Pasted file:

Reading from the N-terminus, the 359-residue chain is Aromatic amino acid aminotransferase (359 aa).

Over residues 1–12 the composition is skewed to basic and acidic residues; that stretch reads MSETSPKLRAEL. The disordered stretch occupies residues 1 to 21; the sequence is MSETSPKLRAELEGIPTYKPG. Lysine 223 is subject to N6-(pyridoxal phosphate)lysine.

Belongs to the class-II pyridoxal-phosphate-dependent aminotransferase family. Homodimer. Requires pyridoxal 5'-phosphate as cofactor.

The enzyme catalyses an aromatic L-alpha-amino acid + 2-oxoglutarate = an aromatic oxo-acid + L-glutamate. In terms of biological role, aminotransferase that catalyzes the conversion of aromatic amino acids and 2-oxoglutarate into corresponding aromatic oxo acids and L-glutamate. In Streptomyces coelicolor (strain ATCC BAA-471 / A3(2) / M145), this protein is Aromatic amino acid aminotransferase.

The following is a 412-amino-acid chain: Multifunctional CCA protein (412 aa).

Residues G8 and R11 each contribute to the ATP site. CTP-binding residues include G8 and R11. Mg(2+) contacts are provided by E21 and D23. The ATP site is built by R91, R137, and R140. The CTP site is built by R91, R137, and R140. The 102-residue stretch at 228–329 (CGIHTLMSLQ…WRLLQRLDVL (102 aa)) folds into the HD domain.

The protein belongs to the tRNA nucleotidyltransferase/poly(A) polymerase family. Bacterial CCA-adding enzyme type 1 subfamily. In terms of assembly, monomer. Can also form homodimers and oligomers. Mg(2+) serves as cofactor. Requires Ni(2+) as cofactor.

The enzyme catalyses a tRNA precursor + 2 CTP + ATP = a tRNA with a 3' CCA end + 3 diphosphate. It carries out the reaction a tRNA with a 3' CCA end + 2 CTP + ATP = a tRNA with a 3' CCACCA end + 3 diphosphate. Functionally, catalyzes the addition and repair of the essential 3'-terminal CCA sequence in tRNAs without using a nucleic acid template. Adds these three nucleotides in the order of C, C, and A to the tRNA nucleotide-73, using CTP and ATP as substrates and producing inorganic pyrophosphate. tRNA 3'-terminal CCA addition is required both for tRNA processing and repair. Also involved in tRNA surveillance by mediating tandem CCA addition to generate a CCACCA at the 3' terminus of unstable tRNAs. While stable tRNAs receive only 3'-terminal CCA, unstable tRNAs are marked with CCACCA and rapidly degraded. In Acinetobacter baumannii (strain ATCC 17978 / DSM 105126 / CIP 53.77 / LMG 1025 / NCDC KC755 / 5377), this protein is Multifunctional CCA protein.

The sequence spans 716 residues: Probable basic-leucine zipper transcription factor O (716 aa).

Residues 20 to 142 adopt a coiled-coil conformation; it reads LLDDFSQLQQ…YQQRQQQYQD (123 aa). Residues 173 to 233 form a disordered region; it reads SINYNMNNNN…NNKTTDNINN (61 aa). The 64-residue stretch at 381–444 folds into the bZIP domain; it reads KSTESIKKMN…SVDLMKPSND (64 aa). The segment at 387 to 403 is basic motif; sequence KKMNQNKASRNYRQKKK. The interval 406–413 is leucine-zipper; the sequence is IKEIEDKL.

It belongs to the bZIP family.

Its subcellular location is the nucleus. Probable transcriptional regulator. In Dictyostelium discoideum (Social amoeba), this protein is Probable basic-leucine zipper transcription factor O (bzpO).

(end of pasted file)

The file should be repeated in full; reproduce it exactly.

Reading from the N-terminus, the 359-residue chain is Aromatic amino acid aminotransferase (359 aa).

Over residues 1–12 the composition is skewed to basic and acidic residues; that stretch reads MSETSPKLRAEL. The disordered stretch occupies residues 1 to 21; the sequence is MSETSPKLRAELEGIPTYKPG. Lysine 223 is subject to N6-(pyridoxal phosphate)lysine.

Belongs to the class-II pyridoxal-phosphate-dependent aminotransferase family. Homodimer. Requires pyridoxal 5'-phosphate as cofactor.

The enzyme catalyses an aromatic L-alpha-amino acid + 2-oxoglutarate = an aromatic oxo-acid + L-glutamate. In terms of biological role, aminotransferase that catalyzes the conversion of aromatic amino acids and 2-oxoglutarate into corresponding aromatic oxo acids and L-glutamate. In Streptomyces coelicolor (strain ATCC BAA-471 / A3(2) / M145), this protein is Aromatic amino acid aminotransferase.

The following is a 412-amino-acid chain: Multifunctional CCA protein (412 aa).

Residues G8 and R11 each contribute to the ATP site. CTP-binding residues include G8 and R11. Mg(2+) contacts are provided by E21 and D23. The ATP site is built by R91, R137, and R140. The CTP site is built by R91, R137, and R140. The 102-residue stretch at 228–329 (CGIHTLMSLQ…WRLLQRLDVL (102 aa)) folds into the HD domain.

The protein belongs to the tRNA nucleotidyltransferase/poly(A) polymerase family. Bacterial CCA-adding enzyme type 1 subfamily. In terms of assembly, monomer. Can also form homodimers and oligomers. Mg(2+) serves as cofactor. Requires Ni(2+) as cofactor.

The enzyme catalyses a tRNA precursor + 2 CTP + ATP = a tRNA with a 3' CCA end + 3 diphosphate. It carries out the reaction a tRNA with a 3' CCA end + 2 CTP + ATP = a tRNA with a 3' CCACCA end + 3 diphosphate. Functionally, catalyzes the addition and repair of the essential 3'-terminal CCA sequence in tRNAs without using a nucleic acid template. Adds these three nucleotides in the order of C, C, and A to the tRNA nucleotide-73, using CTP and ATP as substrates and producing inorganic pyrophosphate. tRNA 3'-terminal CCA addition is required both for tRNA processing and repair. Also involved in tRNA surveillance by mediating tandem CCA addition to generate a CCACCA at the 3' terminus of unstable tRNAs. While stable tRNAs receive only 3'-terminal CCA, unstable tRNAs are marked with CCACCA and rapidly degraded. In Acinetobacter baumannii (strain ATCC 17978 / DSM 105126 / CIP 53.77 / LMG 1025 / NCDC KC755 / 5377), this protein is Multifunctional CCA protein.

The sequence spans 716 residues: Probable basic-leucine zipper transcription factor O (716 aa).

Residues 20 to 142 adopt a coiled-coil conformation; it reads LLDDFSQLQQ…YQQRQQQYQD (123 aa). Residues 173 to 233 form a disordered region; it reads SINYNMNNNN…NNKTTDNINN (61 aa). The 64-residue stretch at 381–444 folds into the bZIP domain; it reads KSTESIKKMN…SVDLMKPSND (64 aa). The segment at 387 to 403 is basic motif; sequence KKMNQNKASRNYRQKKK. The interval 406–413 is leucine-zipper; the sequence is IKEIEDKL.

It belongs to the bZIP family.

Its subcellular location is the nucleus. Probable transcriptional regulator. In Dictyostelium discoideum (Social amoeba), this protein is Probable basic-leucine zipper transcription factor O (bzpO).